Release Date: 4/19/2011
Rating: Everyone 10+
Also Available On
Portal was a phenomenon and redefined how puzzle games are made. The narrative was original and also helped create one of the best video game songs ever created (“Still Alive” by John Coulton). Portal 2 helps build upon this in so many ways and really helps show how a sequel should be done. Instead of just being stuck in lab testing rooms through the whole game there are more environments to enjoy and the narrative takes leaps forward instead of just GLaDOS’s voice droning on through speakers.
You play as the voiceless Chell once again, but you awaken after being in a coma for some time. A mysterious robot named Wheatley helps you escape your room and you finally get to see what Aperture Laboratories is like outside the testing rooms. You get to see glimpses of the outside world, vegetation has taken over the facility, and the puzzles now take form in so many different ways. Halfway through the game, you get to see what Aperture was like 50 some odd years ago and find out backstories on yourself, GLaDOS, and the founder of Aperture. The narrative is top-notch with lots of cinematic moments, but everything involves puzzle solving and it’s so mind-bending that each one of the 50+ puzzles feels satisfying. It also goes to show how clever Valve is that I didn’t need a walkthrough once to figure out any of the puzzles. There are so many “AHA!” moments that you just don’t want to put the game down.
However, there aren’t just portals involved, but other gameplay elements have been fused into the mix. There are three types of gels that you can use to solve puzzles such as propulsion gel (orange stuff that makes you go really fast), fusion gel (blue stuff that makes things bounce), and conversion gel (it allows portals to be made on non-portal surfaces). Due to these new elements, you have to totally rethink how you work with portals and it’s a great new mechanic and super fun to use. There are a few other things such as jump pads, new types of companion cubes, turrets, and other items to solve puzzles, but explaining is almost impossible because you should just play it.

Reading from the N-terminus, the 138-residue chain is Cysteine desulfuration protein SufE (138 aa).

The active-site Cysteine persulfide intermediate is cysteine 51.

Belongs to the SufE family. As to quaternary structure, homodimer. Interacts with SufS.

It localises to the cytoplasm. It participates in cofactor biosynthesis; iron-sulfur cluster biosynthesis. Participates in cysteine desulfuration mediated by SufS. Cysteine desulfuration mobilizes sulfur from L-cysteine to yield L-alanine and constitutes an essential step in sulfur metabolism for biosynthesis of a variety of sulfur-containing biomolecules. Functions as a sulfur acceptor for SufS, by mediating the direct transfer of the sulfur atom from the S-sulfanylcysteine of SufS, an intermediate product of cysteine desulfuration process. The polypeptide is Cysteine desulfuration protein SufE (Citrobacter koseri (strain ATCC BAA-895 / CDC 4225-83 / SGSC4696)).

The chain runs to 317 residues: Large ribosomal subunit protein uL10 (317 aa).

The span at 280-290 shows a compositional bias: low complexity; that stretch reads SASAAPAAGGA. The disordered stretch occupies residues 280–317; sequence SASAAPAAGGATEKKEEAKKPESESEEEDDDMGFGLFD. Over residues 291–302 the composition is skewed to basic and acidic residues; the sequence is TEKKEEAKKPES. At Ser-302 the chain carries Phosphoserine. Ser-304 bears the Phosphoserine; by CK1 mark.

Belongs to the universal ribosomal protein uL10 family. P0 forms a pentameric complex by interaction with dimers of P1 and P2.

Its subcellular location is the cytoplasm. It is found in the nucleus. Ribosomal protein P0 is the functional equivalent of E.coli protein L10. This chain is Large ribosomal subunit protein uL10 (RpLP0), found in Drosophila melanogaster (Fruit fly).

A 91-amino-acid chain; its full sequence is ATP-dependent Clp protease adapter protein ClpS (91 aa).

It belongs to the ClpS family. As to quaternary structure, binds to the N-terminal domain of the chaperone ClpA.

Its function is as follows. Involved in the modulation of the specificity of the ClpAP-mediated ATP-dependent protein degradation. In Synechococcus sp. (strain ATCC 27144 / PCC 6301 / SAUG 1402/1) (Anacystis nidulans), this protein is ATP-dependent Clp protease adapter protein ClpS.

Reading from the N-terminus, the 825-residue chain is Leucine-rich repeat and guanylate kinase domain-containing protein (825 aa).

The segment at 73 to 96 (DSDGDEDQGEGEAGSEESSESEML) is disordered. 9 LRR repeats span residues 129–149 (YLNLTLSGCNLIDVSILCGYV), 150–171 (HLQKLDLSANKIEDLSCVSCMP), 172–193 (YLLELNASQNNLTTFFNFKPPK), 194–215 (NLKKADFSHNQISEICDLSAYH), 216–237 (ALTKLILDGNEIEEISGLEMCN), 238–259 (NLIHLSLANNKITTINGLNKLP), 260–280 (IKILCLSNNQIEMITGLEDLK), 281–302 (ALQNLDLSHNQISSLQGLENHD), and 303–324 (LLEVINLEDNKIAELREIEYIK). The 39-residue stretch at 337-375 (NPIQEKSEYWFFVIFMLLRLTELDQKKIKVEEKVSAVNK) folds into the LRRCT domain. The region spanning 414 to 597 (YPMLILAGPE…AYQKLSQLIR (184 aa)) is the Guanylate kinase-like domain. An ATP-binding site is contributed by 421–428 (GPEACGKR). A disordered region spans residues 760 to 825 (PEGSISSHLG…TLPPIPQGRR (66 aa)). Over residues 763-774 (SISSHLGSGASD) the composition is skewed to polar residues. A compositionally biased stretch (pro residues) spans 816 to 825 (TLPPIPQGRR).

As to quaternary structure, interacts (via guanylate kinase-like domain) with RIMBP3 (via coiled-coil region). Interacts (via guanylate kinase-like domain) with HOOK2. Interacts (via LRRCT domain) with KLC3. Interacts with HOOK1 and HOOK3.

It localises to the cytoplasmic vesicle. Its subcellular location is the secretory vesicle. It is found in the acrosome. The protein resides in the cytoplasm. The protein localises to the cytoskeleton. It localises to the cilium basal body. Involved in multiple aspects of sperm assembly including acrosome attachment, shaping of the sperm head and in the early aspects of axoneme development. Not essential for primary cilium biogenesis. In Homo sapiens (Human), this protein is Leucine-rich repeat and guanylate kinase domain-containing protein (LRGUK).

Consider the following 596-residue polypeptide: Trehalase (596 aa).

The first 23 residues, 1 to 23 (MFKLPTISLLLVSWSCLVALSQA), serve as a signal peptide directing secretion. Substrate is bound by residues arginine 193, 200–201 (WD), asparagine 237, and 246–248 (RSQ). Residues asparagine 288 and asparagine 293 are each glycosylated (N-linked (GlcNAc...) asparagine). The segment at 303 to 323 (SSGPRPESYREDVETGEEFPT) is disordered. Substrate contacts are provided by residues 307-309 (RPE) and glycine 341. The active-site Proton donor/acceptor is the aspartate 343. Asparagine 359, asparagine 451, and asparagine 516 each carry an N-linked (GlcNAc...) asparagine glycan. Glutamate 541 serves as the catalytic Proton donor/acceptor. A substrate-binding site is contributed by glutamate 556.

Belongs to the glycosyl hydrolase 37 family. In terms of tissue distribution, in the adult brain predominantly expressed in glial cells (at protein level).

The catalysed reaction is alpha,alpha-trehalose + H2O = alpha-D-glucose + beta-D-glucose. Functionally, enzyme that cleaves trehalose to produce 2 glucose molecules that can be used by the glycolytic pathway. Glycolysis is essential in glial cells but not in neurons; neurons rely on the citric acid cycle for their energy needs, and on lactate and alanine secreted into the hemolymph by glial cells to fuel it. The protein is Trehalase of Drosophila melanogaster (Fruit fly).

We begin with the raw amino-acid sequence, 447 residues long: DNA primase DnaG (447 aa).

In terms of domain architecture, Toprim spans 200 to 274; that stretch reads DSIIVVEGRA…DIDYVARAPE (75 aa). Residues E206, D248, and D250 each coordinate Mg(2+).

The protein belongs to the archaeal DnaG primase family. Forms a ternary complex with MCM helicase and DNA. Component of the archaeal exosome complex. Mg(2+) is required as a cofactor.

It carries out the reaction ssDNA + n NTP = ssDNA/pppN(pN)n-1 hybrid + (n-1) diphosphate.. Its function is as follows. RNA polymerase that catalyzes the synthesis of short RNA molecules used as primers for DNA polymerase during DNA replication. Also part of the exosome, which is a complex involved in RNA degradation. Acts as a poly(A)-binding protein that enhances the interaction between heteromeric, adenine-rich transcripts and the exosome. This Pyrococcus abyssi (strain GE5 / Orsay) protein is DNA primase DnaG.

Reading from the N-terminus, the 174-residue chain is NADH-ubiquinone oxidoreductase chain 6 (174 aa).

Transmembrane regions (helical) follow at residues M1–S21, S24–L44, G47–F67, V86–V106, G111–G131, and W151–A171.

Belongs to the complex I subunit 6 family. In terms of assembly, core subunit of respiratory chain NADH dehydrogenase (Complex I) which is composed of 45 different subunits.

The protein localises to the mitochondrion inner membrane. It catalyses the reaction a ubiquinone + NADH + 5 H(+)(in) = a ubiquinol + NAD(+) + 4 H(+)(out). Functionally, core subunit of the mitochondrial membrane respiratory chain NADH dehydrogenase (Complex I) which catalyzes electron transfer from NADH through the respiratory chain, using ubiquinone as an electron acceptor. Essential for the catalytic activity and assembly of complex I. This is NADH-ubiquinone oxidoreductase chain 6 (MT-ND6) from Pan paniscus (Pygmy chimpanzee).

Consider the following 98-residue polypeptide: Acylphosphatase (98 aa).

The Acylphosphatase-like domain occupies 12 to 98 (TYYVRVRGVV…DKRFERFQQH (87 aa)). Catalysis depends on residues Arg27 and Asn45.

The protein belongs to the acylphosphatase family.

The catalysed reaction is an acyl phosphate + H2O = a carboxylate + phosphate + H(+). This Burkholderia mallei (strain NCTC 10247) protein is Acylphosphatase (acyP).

The puzzles are just so uniquely fused with the narrative that you never feel like you’re just jumping from room to room anymore. This really feels like a puzzle/adventure this time around and some of the puzzles span two to three rooms even. There’s constant chatter from characters while solving puzzles so it doesn’t feel as stale this time around. All the new characters are great and you’ll like them (or hate them) quickly thanks to Valve’s one-of-a-kind storytelling abilities. The music is one thing I love about this game because when you start bouncing around a room or sliding there’s unique music that instantly plays when you’re doing these things. You get a strong sense of vertigo thanks to the game’s new take on heights, but the music is just phenomenal. This soundtrack is purchased worthy and the new GLaDOS song at the end is just as good as “Still Alive” but in other ways.
The visual quality is great, but Valve really needs a new next-generation engine. Portal 2 uses the Left 4 Dead 2 Source engine, so everything looks nice and there are some great visual effects (the gel mainly) as well as great lighting, but it’s not exactly up to par. Thankfully there’s a huge variety of things to look at this time around (the game is over 10GB!) and the addition of a co-op campaign with an additional story and two new characters is a huge plus so it’s like two games in one. There are also some quality extras such as developer commentary and you can customize your robots in the co-op campaign which is a nice touch.
Portal 2 is truly something unique for this generation and probably the most innovative puzzle game ever made. With a strong narrative, lovable characters, and tons of new gameplay mechanics it’s like the first game didn’t even exist. Don’t be overwhelmed by working with portals because this game takes your hand for a while and slowly lets you go when you feel confident enough you’ll know. Valve knows how to make great games and other developers need to follow suit.